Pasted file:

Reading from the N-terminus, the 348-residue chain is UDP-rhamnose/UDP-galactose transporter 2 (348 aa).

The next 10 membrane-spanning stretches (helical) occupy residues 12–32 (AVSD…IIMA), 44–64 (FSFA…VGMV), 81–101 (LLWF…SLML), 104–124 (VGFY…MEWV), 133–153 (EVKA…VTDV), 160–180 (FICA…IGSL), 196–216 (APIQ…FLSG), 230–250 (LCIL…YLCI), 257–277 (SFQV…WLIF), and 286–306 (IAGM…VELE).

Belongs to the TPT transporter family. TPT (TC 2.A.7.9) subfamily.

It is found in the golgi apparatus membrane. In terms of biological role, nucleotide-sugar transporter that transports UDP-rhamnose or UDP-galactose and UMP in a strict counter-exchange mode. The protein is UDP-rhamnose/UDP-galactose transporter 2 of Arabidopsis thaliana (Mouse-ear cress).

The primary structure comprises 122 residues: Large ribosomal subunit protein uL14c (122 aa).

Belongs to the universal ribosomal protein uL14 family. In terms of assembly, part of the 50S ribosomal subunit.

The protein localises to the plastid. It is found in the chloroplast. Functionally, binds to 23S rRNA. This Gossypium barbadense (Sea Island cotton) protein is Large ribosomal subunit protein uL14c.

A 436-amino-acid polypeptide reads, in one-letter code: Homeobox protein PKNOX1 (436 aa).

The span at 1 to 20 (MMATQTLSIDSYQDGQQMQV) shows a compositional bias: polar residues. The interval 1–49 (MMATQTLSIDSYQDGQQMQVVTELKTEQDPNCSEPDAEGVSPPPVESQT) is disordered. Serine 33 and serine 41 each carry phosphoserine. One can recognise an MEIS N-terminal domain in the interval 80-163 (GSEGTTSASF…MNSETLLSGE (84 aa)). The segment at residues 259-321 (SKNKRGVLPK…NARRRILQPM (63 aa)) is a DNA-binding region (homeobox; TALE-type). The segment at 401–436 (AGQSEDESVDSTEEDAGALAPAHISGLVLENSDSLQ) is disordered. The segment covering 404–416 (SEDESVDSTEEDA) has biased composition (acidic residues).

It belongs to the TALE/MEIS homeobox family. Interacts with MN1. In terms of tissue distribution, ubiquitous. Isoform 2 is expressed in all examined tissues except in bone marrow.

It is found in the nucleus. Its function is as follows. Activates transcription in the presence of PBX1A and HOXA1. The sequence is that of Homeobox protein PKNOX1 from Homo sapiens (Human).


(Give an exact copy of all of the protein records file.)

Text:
Reading from the N-terminus, the 348-residue chain is UDP-rhamnose/UDP-galactose transporter 2 (348 aa).

The next 10 membrane-spanning stretches (helical) occupy residues 12–32 (AVSD…IIMA), 44–64 (FSFA…VGMV), 81–101 (LLWF…SLML), 104–124 (VGFY…MEWV), 133–153 (EVKA…VTDV), 160–180 (FICA…IGSL), 196–216 (APIQ…FLSG), 230–250 (LCIL…YLCI), 257–277 (SFQV…WLIF), and 286–306 (IAGM…VELE).

Belongs to the TPT transporter family. TPT (TC 2.A.7.9) subfamily.

It is found in the golgi apparatus membrane. In terms of biological role, nucleotide-sugar transporter that transports UDP-rhamnose or UDP-galactose and UMP in a strict counter-exchange mode. The protein is UDP-rhamnose/UDP-galactose transporter 2 of Arabidopsis thaliana (Mouse-ear cress).

The primary structure comprises 122 residues: Large ribosomal subunit protein uL14c (122 aa).

Belongs to the universal ribosomal protein uL14 family. In terms of assembly, part of the 50S ribosomal subunit.

The protein localises to the plastid. It is found in the chloroplast. Functionally, binds to 23S rRNA. This Gossypium barbadense (Sea Island cotton) protein is Large ribosomal subunit protein uL14c.

A 436-amino-acid polypeptide reads, in one-letter code: Homeobox protein PKNOX1 (436 aa).

The span at 1 to 20 (MMATQTLSIDSYQDGQQMQV) shows a compositional bias: polar residues. The interval 1–49 (MMATQTLSIDSYQDGQQMQVVTELKTEQDPNCSEPDAEGVSPPPVESQT) is disordered. Serine 33 and serine 41 each carry phosphoserine. One can recognise an MEIS N-terminal domain in the interval 80-163 (GSEGTTSASF…MNSETLLSGE (84 aa)). The segment at residues 259-321 (SKNKRGVLPK…NARRRILQPM (63 aa)) is a DNA-binding region (homeobox; TALE-type). The segment at 401–436 (AGQSEDESVDSTEEDAGALAPAHISGLVLENSDSLQ) is disordered. The segment covering 404–416 (SEDESVDSTEEDA) has biased composition (acidic residues).

It belongs to the TALE/MEIS homeobox family. Interacts with MN1. In terms of tissue distribution, ubiquitous. Isoform 2 is expressed in all examined tissues except in bone marrow.

It is found in the nucleus. Its function is as follows. Activates transcription in the presence of PBX1A and HOXA1. The sequence is that of Homeobox protein PKNOX1 from Homo sapiens (Human).